December 3, 2020

Dutch Christmas song ‘Flappie’ gets American version

Filed under: Animals,Music by Orangemaster @ 10:12 am


‘Flappie’, the song about a Christmas rabbit written and sung by Dutch comedian Youp van ‘t Hek, a celebrity who has coined many catch phrases, has recently been covered by major American music figure Todd Rundgren who apparently likes to cover ‘obscure’ songs.

‘Flappie’, has become ‘Floppy’, which is a great name for a rabbit in English. I have not been able to find out the translator is as they’ve done a fine job, even according to Van ‘t Hek. Rundgren, who has performed in the Netherlands countless times according to music magazine Oor, is said to have made his version more dramatic than the original. One online criticism was that the new song was musically too busy, but I think it matches the story.

All I want is to know who the translator is to admire their work since translators are too often ignored.

Here’s the English version by Todd Rundgren:

Here’s a nice live version of original Dutch by Youp van ‘t Hek:

(Link:, Photo of Rabbit by J Ligero & I Barrios. Some rights reserved)

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November 16, 2010

Dutch comedian declares war on customer service desks

Filed under: General by Orangemaster @ 11:08 am

(“My fingers are itching… death to all customer service departments and impenetrable multinationals. Time for a fun revolution… I’m up for it.”)

Customer service here is so bad that Dutch comedian and columnist Youp van ‘t Hek decided to dedicate his column in NRC newspaper (Dutch) to exposing bad customer service after his own son battled a mobile phone provider for months to no avail. His own experience seems to be that these corporations only respond to public humiliation by celebreties and the fear of being exposed rather than actually provide ‘customer service’.

In late October Van ‘t Hek twittered about his son’s broken mobile phone woes and went on a talk show the same day to tell his tale. After appearing on TV and naming and shaming the mobile phone provider logo and all, the problem was taken care of faster than the speed of light. In other words, if you’re famous and bitch on Twitter to your 45,000 followers and then on TV, you’ll get ‘service’, a word that is used in English in Dutch as there is no equivalent.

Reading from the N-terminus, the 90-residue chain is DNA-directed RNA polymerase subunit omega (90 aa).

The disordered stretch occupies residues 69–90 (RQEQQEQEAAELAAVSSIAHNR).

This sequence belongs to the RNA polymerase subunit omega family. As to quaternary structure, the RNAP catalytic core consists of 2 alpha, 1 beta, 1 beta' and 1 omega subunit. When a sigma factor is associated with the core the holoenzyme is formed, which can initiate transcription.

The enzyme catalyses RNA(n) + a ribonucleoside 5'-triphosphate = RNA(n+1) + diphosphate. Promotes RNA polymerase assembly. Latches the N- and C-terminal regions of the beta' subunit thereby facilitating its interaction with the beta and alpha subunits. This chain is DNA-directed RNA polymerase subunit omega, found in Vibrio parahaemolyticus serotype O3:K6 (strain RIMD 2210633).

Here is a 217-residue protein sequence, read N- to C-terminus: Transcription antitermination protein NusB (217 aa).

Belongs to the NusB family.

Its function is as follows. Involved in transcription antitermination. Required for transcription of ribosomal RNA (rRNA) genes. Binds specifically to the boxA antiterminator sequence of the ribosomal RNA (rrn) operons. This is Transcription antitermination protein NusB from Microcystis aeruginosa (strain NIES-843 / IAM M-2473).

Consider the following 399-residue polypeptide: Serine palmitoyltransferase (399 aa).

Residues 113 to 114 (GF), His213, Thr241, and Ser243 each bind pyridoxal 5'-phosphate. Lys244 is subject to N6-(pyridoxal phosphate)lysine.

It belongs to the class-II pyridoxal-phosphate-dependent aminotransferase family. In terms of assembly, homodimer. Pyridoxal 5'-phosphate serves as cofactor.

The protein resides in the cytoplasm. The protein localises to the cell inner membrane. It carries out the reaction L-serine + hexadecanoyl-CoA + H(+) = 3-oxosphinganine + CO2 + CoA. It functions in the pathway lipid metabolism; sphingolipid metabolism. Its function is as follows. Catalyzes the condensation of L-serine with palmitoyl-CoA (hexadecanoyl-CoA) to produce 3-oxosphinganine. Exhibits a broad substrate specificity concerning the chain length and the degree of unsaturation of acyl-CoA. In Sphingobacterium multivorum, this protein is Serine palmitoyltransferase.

Any customer service that involves ringing up a call centre usually costs you money per minute (it should be free!), takes a long time and makes people angry because they get promised things which don’t happen (like receiving a modem for your cable Internet) and having to call back and repeat your story again to someone else who’ll tell you you’ve already received it. Many a foreigner nicknames this type of situation ‘it’s not possible’, (‘dat kan niet’) or in proper English, ‘we can’t do that for you’.

Another example of service gone mad in Van ‘t Hek’s column involved a man getting fined repeatedly for paying his cable Internet bill late while not being a customer of the company in question. He keeps calling to explain he’s not a customer and never was, they keep saying they’ll stop the bills and the bills keep coming — it’s been months. Basically, he’s not in the system, but obviously he is because he keeps getting letters. The call centre employees keep asking for his customer number to be able to track the situation, but he doesn’t have one.

If you read Dutch, read the original newspaper column of Van ‘t Hek and his son’s problem.


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